Sprong H, van der Sluijs P, van Meer G. How proteins move lipids and lipids move proteins. Nat Rev Mol Cell Biol. 2001; 2(7):504–13.
Phillips R, Ursell T, Wiggins P, Sens P. Emerging roles for lipids in shaping membrane-protein function. Nature. 2009; 459:379–85.
Laganowsky A, Reading E, Allison TM, Ulmschneider MB, Degiacomi MT, Baldwin AJ, Robinson CV. Membrane proteins bind lipids selectively to modulate their structure and function. Nature. 2014; 510(7503):172–5.
Rabe M, Aisenbrey C, Pluhackova K, de Wert V, Boyle AL, Bruggeman DF, Kirsch SA, Böckmann RA, Kros A, Raap J, Bechinger B. A coiled-coil peptide shaping lipid bilayers upon fusion. Biophys J. 2016; 111(10):2162–75.
Pluhackova K, Gahbauer S, Kranz F, Wassenaar TA, Böckmann RA. Dynamic cholesterol-conditioned dimerization of the G protein coupled chemokine receptor type 4. PLoS Comp Biol. 2016; 12(11):1–25.
Ebersberger L, Schindler T, Kirsch SA, Pluhackova K, Schambony A, Seydel T, Böckmann RA, Unruh T. Lipid dynamics in membranes slowed down by transmembrane proteins. Front Cell Dev Biol. 2020; 8:1120.
Chen CC, Wilson TH. The phospholipid requirement for activity of the lactose carrier of Escherichia coli. J Biol Chem. 1984; 259(16):10150–8.
Bogdanov M, Heacock PN, Dowhan W. A polytopic membrane protein displays a reversible topology dependent on membrane lipid composition. EMBO J. 2002; 21(9):2107–16.
Dowhan W. A retrospective: use of Escherichia coli as a vehicle to study phospholipid synthesis and function. Biochim Biophys Acta. 2013; 1831(3):471–94.
Shi W, Bogdanov M, Dowhan W, Zusman DR. The pss and psd genes are required for motility and chemotaxis in Escherichia coli. J Bacteriol. 1993; 175(23):7711–4.
Klein N, Hellmann N, Schneider D. Anionic lipids modulate the activity of the aquaglyceroporin GlpF. Biophys J. 2015; 109(4):722–31.
Hannesschlaeger C, Horner A, Pohl P. Intrinsic membrane permeability to small molecules. Chem Rev. 2019; 119(9):5922–53.
Amin DN, Hazelbauer GL. Influence of membrane lipid composition on a transmembrane bacterial chemoreceptor. J Biol Chem. 2012; 287(50):41697–705.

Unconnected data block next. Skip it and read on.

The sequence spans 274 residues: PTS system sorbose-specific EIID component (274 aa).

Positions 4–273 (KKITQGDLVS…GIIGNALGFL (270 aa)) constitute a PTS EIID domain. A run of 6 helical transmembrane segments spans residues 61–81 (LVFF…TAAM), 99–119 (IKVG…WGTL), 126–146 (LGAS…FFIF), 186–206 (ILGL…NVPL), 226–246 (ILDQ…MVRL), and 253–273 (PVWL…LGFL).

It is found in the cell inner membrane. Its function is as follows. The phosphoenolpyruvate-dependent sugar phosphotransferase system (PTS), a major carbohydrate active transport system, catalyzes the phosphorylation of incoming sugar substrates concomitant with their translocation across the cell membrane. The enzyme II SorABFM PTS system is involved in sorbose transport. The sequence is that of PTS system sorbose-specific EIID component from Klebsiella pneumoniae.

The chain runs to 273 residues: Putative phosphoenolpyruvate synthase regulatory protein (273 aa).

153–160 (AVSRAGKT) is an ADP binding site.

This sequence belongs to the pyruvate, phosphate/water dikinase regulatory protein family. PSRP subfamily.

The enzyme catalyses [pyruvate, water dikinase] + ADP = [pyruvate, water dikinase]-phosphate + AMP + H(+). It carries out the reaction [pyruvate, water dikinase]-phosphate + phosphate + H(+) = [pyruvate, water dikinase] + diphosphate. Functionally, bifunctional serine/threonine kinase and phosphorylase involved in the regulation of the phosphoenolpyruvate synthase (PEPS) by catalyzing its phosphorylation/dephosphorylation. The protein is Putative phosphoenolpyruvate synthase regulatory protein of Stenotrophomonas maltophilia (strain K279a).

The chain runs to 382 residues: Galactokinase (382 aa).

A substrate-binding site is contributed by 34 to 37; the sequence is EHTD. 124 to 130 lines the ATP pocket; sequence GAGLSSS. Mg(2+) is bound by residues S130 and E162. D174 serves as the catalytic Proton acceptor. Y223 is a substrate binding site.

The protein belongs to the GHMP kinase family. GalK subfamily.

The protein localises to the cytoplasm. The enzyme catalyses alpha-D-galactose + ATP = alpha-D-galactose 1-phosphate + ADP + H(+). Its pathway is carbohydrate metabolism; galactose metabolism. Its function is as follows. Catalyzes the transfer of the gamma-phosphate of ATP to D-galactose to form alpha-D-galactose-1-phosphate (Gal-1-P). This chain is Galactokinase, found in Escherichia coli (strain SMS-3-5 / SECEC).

Kusters R, Dowhan W, de Kruijff B. Negatively charged phospholipids restore prePhoE translocation across phosphatidylglycerol-depleted Escherichia coli inner membranes. J Biol Chem. 1991; 266(14):8659–62.
Winkler K, Karner A, Horner A, Hannesschlaeger C, Knyazev D, Siligan C, Zimmermann M, Kuttner R, Pohl P, Preiner J. Interaction of the motor protein SecA and the bacterial protein translocation channel SecYEG in the absence of ATP. Nanoscale Adv. 2020; 2(8):3431–43.
Mileykovskaya E, Dowhan W. Role of membrane lipids in bacterial division-site selection. Curr Opin Microbiol. 2005; 8(2):135–42.
Sekimizu K, Kornberg A. Cardiolipin activation of dnaA protein, the initiation protein of replication in Escherichia coli. J Biol Chem. 1988; 263(15):7131–5.
Mirandela GD, Tamburrino G, Hoskisson PA, Zachariae U, Javelle A. The lipid environment determines the activity of the escherichia coli ammonium transporter AmtB. FASEB J. 2019; 33(2):1989–99.
Gupta K, Donlan JAC, Hopper JTS, Uzdavinys P, Landreh M, Struwe WB, Drew D, Baldwin AJ, Stansfeld PJ, Robinson CV. The role of interfacial lipids in stabilizing membrane protein oligomers. Nature. 2017; 541:421–4.
Mileykovskaya E, Dowhan W. Cardiolipin membrane domains in prokaryotes and eukaryotes. Biochim Biophys Acta Biomembr. 2009; 1788(10):2084–91.
Romantsov T, Guan Z, Wood JM. Cardiolipin and the osmotic stress responses of bacteria. Biochim Biophys Acta Biomembr. 2009; 1788(10):2092–100.
Mileykovskaya E, Penczek PA, Fang J, Mallampalli VKPS, Sparagna GC, Dowhan W. Arrangement of the respiratory chain complexes in Saccharomyces cerevisiae supercomplex III2IV2 revealed by single particle cryo-electron microscopy. J Biol Chem. 2012; 287(27):23095–103.
Zhang M, Mileykovskaya E, Dowhan W. Gluing the respiratory chain together: cardiolipin is required for supercomplex formation in the inner mitochondrial membrane. J Biol Chem. 2002; 277(46):43553–6.